• Use parental controls on devices that link to the internet, such as the TV, laptops, computers, games consoles and mobile phones. Parental controls are not just about locking and blocking, they are a tool to help you set appropriate boundaries as your child grows and develops. They are not the answer to your child’s online safety, but they are a good start and they are not as difficult to install as you might think. Service providers are working hard to make them simple, effective and user friendly. There is a link on the ‘Think u Know’ website which can help you find your service provider and set your controls.
  • Help you child to understand that they should never give out personal details to online friends—personal information includes their messanger ID, email address, mobile number and any  pictures of themselves, their family and friends.  If your child publishes a picture or video online, anyone can change it or share it.  Remind them that anyone could be looking at their images!
  • If you child receives spam/junk email and texts, remind them never to believe them, reply to them or use them.  It’s not a good idea for your child to open files from people they don’t know.  They won’t know what they contain—it could be a virus or worse—an inappropriate image or film.
  • Help your child to understand that some people lie online and therefore it’s better to keep online mates online.  They should never meet up with any strangers without an adult they trust.


Following the Prime Minister’s request that “family friendly filters are to be applied across public Wi-Fi networks” (Cameron, 2013), it’s great to see public Wi-Fi providers responding all in the name of keeping our younger users safer online. Also, in the future, filtering of extreme content on residential connections will be switched on as standard with users having to opt out of this rather than opting in as we have to currently. In educational establishments, professionals have to consider their duty of care to the young people who attend and usually, the implications of this mean that a more comprehensive filtering solution will be in place with added restrictions to help protect younger users.  The one thing that we don’t hear often enough when filtering is mentioned in politics or the media is the fact that it is only part of the answer to keeping young people safe online. Regular conversations about online safety both at school and home form the other essential component. A reliance on filtering alone can cause some or all of the following issues to arise:

  • Limited access to useful resources
  • A decreased resilience to risk online
  • The encouragement of unsupervised access elsewhere
  • A barrier to learning
  • Unexplained access to graphic images
  • Interestingly, Ofsted have reported that schools who heavily block access to content find it to the detriment of their e-safety practice. In contrast, those professionals who see filtering as only one piece of the puzzle can find that filtering:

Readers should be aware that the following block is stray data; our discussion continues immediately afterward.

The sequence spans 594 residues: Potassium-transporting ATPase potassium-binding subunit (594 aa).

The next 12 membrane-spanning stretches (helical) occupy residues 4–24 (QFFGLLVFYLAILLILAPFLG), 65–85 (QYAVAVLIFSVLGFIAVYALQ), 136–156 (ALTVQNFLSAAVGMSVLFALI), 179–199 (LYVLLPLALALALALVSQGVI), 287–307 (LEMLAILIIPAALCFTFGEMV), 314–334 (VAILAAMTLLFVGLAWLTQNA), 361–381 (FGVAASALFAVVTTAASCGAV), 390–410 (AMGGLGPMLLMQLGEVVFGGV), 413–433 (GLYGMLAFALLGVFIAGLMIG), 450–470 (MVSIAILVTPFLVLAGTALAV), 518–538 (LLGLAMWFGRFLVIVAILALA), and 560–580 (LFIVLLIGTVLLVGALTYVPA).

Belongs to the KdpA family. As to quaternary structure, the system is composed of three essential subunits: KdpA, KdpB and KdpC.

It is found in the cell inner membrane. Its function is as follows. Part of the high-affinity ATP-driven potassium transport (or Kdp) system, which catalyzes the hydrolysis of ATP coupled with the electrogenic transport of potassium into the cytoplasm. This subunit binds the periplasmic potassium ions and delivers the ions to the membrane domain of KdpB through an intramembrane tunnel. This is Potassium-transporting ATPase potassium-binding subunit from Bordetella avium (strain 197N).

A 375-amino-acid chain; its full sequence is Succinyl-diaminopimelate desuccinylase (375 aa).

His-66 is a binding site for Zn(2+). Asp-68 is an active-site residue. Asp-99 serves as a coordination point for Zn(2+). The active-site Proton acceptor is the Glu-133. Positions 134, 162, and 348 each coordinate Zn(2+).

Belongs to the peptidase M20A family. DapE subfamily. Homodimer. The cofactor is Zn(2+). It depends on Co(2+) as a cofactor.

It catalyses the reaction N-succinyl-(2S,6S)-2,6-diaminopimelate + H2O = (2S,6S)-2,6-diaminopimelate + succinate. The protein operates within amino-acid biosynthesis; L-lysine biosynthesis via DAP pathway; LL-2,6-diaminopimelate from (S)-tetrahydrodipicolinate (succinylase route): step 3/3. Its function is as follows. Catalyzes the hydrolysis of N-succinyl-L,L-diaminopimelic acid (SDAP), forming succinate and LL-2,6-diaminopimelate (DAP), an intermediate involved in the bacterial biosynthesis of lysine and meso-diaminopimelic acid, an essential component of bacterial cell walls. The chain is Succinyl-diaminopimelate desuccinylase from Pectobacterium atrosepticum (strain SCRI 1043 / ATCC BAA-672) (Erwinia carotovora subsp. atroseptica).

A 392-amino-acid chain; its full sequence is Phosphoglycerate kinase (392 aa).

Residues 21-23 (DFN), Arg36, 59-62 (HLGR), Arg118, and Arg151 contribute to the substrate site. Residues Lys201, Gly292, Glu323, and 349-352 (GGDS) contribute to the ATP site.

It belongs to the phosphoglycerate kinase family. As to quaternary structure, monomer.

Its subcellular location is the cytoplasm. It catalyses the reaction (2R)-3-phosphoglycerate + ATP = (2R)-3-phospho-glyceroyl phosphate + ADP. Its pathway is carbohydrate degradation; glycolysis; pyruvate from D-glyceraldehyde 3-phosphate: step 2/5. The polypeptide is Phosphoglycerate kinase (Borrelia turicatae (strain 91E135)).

• Can provide report logs on content accessed potentially tracing back to an individual
  • When used effectively, can form a positive part of e-safety practice and policy
  • Can be used as an effective review tool to help give your establishment intelligence about the content that is being accessed on site. This is one of the most common complaints school internet providers receive and can be prevented, to a certain extent, by the use of a moderated search engine such The problem with images nowadays is that their respective web addresses (URL’s) don’t always contain anything offensive. Considering that’s what the filter will be looking at, it’s not really surprising that graphic thumbnails may appear.

Filtering Facts

  • Filtering stops cyberbullying – False Filtering can help prevent access to the most extreme content but is only part of the solution. It’s the same old message, education is key and professionals working with children have a really important part to play in ensuring children understand what content might upset them and what they can do if they come across this.
  • Safety tools for social networks 
  • We recently released new e-safety guides showing how to manage the key safety features on your favourite social networks and online services including Facebook, Twitter, Club Penguin and Moshi Monsters, Tumblr, and many more. You can find out more about these and take a look at the guides on the Keeping Myself Safe section of our website
  • Filtering protects childhood innocence – False
  • This is a common misunderstanding. We need to remember it’s not the websites that are the issue here, it’s the behaviour being displayed. By trying to block access to the sites where people are being abusive, we’re not addressing the real problem. Furthermore, if a young person wants to access something they’ll just find another way to and this won’t necessarily be very safe. Also worth noting that, the Internet Watch Foundation’s CAIC filtering list prevents access to illegal content only.
  • If you need further advice or support with any incident relating to exposure of extreme content online in school, you can call the Professionals Online Safety Helpline on 0844 381 4772 or email them at